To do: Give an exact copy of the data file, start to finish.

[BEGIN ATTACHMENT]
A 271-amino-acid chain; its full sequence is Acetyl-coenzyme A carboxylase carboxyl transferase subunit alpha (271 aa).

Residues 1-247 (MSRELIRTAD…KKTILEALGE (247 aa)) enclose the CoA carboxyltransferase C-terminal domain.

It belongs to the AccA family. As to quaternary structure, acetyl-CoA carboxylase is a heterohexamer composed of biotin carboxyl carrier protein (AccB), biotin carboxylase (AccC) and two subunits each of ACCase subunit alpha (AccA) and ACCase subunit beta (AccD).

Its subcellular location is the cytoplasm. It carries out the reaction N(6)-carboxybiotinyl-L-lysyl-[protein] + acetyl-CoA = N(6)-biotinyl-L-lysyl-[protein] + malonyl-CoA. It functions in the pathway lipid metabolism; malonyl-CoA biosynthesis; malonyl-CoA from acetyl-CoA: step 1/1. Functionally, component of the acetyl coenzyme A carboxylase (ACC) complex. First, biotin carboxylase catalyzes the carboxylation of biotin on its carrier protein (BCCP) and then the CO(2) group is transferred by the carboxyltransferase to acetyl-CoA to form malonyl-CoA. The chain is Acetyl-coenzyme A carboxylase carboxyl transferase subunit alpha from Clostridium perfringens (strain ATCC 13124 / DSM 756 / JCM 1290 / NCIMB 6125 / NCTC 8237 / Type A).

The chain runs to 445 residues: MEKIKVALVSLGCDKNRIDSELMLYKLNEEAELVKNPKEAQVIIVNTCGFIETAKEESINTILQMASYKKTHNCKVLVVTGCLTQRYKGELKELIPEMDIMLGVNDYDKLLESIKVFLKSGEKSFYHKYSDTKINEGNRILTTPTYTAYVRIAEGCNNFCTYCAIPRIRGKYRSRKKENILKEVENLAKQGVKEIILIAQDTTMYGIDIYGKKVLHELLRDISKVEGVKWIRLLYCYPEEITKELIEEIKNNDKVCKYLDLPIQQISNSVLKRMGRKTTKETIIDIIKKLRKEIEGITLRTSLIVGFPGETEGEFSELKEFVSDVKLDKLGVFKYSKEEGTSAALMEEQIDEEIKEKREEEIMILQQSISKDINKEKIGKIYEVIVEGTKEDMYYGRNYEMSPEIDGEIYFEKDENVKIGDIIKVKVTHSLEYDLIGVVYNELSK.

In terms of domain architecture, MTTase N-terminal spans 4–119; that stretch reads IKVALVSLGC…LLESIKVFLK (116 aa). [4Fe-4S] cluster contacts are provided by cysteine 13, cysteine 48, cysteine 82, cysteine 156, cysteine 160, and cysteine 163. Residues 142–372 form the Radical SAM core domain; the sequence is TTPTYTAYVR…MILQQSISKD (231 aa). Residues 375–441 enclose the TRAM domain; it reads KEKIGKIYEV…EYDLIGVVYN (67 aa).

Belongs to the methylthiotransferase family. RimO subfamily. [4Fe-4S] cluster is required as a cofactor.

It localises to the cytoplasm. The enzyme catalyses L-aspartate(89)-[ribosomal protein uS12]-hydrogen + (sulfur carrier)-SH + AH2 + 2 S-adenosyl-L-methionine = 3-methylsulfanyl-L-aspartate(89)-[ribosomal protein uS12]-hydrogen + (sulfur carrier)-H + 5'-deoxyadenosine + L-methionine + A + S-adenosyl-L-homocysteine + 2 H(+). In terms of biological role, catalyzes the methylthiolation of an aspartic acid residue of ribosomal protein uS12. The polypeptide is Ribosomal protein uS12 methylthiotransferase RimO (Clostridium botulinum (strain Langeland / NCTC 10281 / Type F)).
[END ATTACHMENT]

A 271-amino-acid chain; its full sequence is Acetyl-coenzyme A carboxylase carboxyl transferase subunit alpha (271 aa).

Residues 1-247 (MSRELIRTAD…KKTILEALGE (247 aa)) enclose the CoA carboxyltransferase C-terminal domain.

It belongs to the AccA family. As to quaternary structure, acetyl-CoA carboxylase is a heterohexamer composed of biotin carboxyl carrier protein (AccB), biotin carboxylase (AccC) and two subunits each of ACCase subunit alpha (AccA) and ACCase subunit beta (AccD).

Its subcellular location is the cytoplasm. It carries out the reaction N(6)-carboxybiotinyl-L-lysyl-[protein] + acetyl-CoA = N(6)-biotinyl-L-lysyl-[protein] + malonyl-CoA. It functions in the pathway lipid metabolism; malonyl-CoA biosynthesis; malonyl-CoA from acetyl-CoA: step 1/1. Functionally, component of the acetyl coenzyme A carboxylase (ACC) complex. First, biotin carboxylase catalyzes the carboxylation of biotin on its carrier protein (BCCP) and then the CO(2) group is transferred by the carboxyltransferase to acetyl-CoA to form malonyl-CoA. The chain is Acetyl-coenzyme A carboxylase carboxyl transferase subunit alpha from Clostridium perfringens (strain ATCC 13124 / DSM 756 / JCM 1290 / NCIMB 6125 / NCTC 8237 / Type A).

The chain runs to 445 residues: MEKIKVALVSLGCDKNRIDSELMLYKLNEEAELVKNPKEAQVIIVNTCGFIETAKEESINTILQMASYKKTHNCKVLVVTGCLTQRYKGELKELIPEMDIMLGVNDYDKLLESIKVFLKSGEKSFYHKYSDTKINEGNRILTTPTYTAYVRIAEGCNNFCTYCAIPRIRGKYRSRKKENILKEVENLAKQGVKEIILIAQDTTMYGIDIYGKKVLHELLRDISKVEGVKWIRLLYCYPEEITKELIEEIKNNDKVCKYLDLPIQQISNSVLKRMGRKTTKETIIDIIKKLRKEIEGITLRTSLIVGFPGETEGEFSELKEFVSDVKLDKLGVFKYSKEEGTSAALMEEQIDEEIKEKREEEIMILQQSISKDINKEKIGKIYEVIVEGTKEDMYYGRNYEMSPEIDGEIYFEKDENVKIGDIIKVKVTHSLEYDLIGVVYNELSK.

In terms of domain architecture, MTTase N-terminal spans 4–119; that stretch reads IKVALVSLGC…LLESIKVFLK (116 aa). [4Fe-4S] cluster contacts are provided by cysteine 13, cysteine 48, cysteine 82, cysteine 156, cysteine 160, and cysteine 163. Residues 142–372 form the Radical SAM core domain; the sequence is TTPTYTAYVR…MILQQSISKD (231 aa). Residues 375–441 enclose the TRAM domain; it reads KEKIGKIYEV…EYDLIGVVYN (67 aa).

Belongs to the methylthiotransferase family. RimO subfamily. [4Fe-4S] cluster is required as a cofactor.

It localises to the cytoplasm. The enzyme catalyses L-aspartate(89)-[ribosomal protein uS12]-hydrogen + (sulfur carrier)-SH + AH2 + 2 S-adenosyl-L-methionine = 3-methylsulfanyl-L-aspartate(89)-[ribosomal protein uS12]-hydrogen + (sulfur carrier)-H + 5'-deoxyadenosine + L-methionine + A + S-adenosyl-L-homocysteine + 2 H(+). In terms of biological role, catalyzes the methylthiolation of an aspartic acid residue of ribosomal protein uS12. The polypeptide is Ribosomal protein uS12 methylthiotransferase RimO (Clostridium botulinum (strain Langeland / NCTC 10281 / Type F)).